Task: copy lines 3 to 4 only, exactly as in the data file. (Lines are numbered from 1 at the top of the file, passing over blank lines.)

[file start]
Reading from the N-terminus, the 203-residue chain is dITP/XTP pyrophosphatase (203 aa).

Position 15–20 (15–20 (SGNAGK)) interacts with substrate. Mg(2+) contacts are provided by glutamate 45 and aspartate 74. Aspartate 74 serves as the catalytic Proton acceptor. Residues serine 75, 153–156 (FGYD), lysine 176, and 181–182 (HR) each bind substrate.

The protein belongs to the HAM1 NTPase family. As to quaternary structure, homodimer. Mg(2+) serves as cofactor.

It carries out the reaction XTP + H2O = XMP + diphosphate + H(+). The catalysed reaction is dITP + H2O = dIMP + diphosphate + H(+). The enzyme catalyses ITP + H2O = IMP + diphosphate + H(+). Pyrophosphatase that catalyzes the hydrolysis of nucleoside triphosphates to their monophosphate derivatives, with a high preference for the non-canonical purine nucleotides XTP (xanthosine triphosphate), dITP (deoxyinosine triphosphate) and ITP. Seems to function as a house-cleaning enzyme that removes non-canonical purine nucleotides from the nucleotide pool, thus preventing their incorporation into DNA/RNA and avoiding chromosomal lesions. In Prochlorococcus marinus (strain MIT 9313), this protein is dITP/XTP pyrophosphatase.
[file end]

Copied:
The protein belongs to the HAM1 NTPase family. As to quaternary structure, homodimer. Mg(2+) serves as cofactor.

It carries out the reaction XTP + H2O = XMP + diphosphate + H(+). The catalysed reaction is dITP + H2O = dIMP + diphosphate + H(+). The enzyme catalyses ITP + H2O = IMP + diphosphate + H(+). Pyrophosphatase that catalyzes the hydrolysis of nucleoside triphosphates to their monophosphate derivatives, with a high preference for the non-canonical purine nucleotides XTP (xanthosine triphosphate), dITP (deoxyinosine triphosphate) and ITP. Seems to function as a house-cleaning enzyme that removes non-canonical purine nucleotides from the nucleotide pool, thus preventing their incorporation into DNA/RNA and avoiding chromosomal lesions. In Prochlorococcus marinus (strain MIT 9313), this protein is dITP/XTP pyrophosphatase.